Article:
As sharp-eyed readers may have noticed, the column published last Monday was intended to go live on June 6. Since it was delayed a week, I've actually had the past two to watch for and choose my topics for this time. The one that most piqued my interest happened last Tuesday when digital retailer Steam announced support for five F2P titles on its popular service, which is said to have over 30 million active accounts worldwide.
The selection in question is small in number, but still manages to encompass quite a range of themes and gameplay styles. Probably the least hardcore of the lot, but not completely casual by any means, Three Rings' Spiral Knights is a cooperative adventure set on a hostile alien planet. Cryptic's Champions Online: Free for All and Hi-Rez' Global Agenda: Free Agent are former subscription offerings with superhero and special ops premises respectively. From Perfect World, there's the fantasy MMORPG Forsaken World, while Red Duck's Alliance of Valiant Arms, often called AVA, is a team-based tactical MMOFPS.
Upon seeing this assortment, my immediate reaction was to wonder if the games represent an experiment. It seems like a reasonable scenario - offer a limited quantity of titles covering as wide a spectrum as possible, leaning toward the serious portion of the scale in deference to Steam's presumed user base, and see if the result is profitable enough to justify any repercussions that might arise from either customers or suppliers. As a potential bonus, there might even be some degree of first-mover advantage relative to the other major digital distributors. Although I don't know that any such benefit would be especially meaningful, how much down side can there be?
If it is indeed a test, what are the odds that it will fare well, and how successful is it likely to be? While my natural tendency toward optimism may color my feelings, I think there's a quite a reasonable chance it will work out. The five games comprise pretty much as good a selection as could be hoped for; although I'm not fond of comparing quality, particularly across genres, Steam sells lots of titles that are comparable or worse. So, despite the inevitable objections that the naysayers out there have popped up to voice yet again, it's not like users who opt to try out any or all of them are automatically dooming themselves to inferior experiences. Plus, there's no up front cost to put at risk like there would be with a regular purchase.
That said, is there much reason to try a game through Steam instead of just going to its website? It might not seem so, but that's from the perspective of someone who has a decent degree of familiarity with the F2P landscape. For those who don't, and who aren't eager enough to go and do their own research, there might be a niche where retailers would fit by offering titles on a selective basis, effectively cherry-picking the better releases from various publishers, thereby making the process of deciding what to try easier, and also adding some level of implied assurance of quality.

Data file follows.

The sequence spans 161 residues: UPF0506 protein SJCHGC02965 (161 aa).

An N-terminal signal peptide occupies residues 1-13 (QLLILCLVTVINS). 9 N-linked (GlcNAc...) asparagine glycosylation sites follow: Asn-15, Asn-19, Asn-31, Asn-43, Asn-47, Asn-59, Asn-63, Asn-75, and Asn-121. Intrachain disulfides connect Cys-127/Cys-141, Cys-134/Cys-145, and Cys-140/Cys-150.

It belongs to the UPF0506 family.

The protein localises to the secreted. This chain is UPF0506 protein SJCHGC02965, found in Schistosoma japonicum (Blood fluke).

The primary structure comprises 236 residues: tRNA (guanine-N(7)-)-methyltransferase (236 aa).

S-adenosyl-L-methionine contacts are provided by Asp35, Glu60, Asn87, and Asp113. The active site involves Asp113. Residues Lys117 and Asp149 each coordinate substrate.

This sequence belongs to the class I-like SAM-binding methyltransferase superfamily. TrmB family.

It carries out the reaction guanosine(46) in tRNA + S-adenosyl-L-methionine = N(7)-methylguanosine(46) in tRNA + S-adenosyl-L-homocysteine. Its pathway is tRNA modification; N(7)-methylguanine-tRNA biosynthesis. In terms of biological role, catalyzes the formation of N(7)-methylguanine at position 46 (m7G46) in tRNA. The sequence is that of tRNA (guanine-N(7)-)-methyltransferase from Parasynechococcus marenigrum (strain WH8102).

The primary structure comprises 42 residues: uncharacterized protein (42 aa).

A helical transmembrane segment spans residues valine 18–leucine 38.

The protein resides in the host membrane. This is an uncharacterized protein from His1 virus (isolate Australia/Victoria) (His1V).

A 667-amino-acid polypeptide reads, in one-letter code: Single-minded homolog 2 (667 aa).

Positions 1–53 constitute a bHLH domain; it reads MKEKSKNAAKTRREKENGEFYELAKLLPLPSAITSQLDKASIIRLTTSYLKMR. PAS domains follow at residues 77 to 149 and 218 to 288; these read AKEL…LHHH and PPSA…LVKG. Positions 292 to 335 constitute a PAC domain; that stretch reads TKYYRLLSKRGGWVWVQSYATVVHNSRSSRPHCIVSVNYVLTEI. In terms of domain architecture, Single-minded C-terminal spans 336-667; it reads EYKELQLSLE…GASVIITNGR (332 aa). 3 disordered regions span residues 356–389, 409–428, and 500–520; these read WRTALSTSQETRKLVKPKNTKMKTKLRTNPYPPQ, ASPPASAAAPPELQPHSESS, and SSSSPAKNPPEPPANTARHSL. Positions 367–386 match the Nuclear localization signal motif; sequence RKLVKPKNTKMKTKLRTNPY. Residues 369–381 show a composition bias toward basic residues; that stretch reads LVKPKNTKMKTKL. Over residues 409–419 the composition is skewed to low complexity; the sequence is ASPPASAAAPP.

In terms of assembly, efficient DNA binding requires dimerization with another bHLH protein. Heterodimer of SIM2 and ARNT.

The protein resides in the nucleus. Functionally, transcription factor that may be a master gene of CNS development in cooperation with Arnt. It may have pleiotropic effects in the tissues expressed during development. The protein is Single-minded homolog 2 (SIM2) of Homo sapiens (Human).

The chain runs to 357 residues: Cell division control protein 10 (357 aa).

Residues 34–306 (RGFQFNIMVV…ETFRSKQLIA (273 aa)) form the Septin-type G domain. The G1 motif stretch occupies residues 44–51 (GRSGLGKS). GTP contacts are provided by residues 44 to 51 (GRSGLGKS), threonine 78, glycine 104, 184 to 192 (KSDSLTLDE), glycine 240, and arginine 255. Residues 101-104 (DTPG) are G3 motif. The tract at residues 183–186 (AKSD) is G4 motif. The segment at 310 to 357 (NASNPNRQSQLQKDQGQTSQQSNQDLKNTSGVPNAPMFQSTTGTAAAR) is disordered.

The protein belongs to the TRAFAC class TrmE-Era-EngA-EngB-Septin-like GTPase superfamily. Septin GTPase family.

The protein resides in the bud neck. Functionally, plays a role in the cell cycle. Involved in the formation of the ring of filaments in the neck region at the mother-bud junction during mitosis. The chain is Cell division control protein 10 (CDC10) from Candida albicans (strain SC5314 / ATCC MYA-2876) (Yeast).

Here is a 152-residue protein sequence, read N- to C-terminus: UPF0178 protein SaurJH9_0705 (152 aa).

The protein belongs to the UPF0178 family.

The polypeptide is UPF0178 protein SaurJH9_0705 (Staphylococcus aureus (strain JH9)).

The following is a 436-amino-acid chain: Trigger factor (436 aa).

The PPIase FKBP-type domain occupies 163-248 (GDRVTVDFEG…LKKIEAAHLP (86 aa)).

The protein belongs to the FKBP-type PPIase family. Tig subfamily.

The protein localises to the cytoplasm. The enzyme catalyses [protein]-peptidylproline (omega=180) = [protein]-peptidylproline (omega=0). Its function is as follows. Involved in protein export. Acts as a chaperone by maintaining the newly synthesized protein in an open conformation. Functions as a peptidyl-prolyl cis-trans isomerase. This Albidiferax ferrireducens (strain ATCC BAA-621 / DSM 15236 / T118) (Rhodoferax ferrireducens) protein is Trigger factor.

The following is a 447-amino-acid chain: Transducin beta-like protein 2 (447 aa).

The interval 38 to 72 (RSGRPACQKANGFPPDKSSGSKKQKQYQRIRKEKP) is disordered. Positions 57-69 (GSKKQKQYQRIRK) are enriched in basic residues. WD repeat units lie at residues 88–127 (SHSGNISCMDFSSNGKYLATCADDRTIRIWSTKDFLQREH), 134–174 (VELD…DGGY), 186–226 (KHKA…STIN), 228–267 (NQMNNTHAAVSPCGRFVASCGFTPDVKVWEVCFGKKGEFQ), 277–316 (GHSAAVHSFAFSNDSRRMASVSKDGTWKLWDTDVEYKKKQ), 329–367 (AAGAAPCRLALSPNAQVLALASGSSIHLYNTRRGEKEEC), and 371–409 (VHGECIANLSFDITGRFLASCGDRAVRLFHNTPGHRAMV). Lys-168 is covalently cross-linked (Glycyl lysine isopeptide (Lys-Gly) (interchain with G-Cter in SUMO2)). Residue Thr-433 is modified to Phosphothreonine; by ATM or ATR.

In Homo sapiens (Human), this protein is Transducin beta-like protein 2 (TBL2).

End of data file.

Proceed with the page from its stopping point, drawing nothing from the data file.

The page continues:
I did say I tend to see the glass as half-full, but with this caveat, I still won't be shocked if Steam expands its range. and also if other digital distributors get into the act, both in the not too distant future.
First Korean game addiction center: A couple of weeks ago, the Game Culture Foundation opened what is, to the best of my knowledge, the first facility of its kind. Details are quite sketchy, but it seems that the funding came from the game industry, and that two other centers are planned to follow by the end of the year. I find it rather interesting that in this hemisphere, describing a title as "addictive" is viewed as positive more often than not. Obviously, at least part of Korean society feels otherwise, and to a significant enough extent to take action.
Prime World. Described as a cross-platform, social strategy game combining multiplayer online battle arena-like combat with social aspects such as castle building and hero recruiting, this title has started to attract attention with showings that started last month. It's from the Nival group of companies that formerly included the studio, now part of Mail.Ru, responsible for developing Allods Online. Aside from head honcho Sergey Orlovskiy, I don't how many members of that team are involved in the new project. Nonetheless, I've been waiting for some time now to see what he has been working on, and I'll have my eyes and ears open to learn more as further information comes out.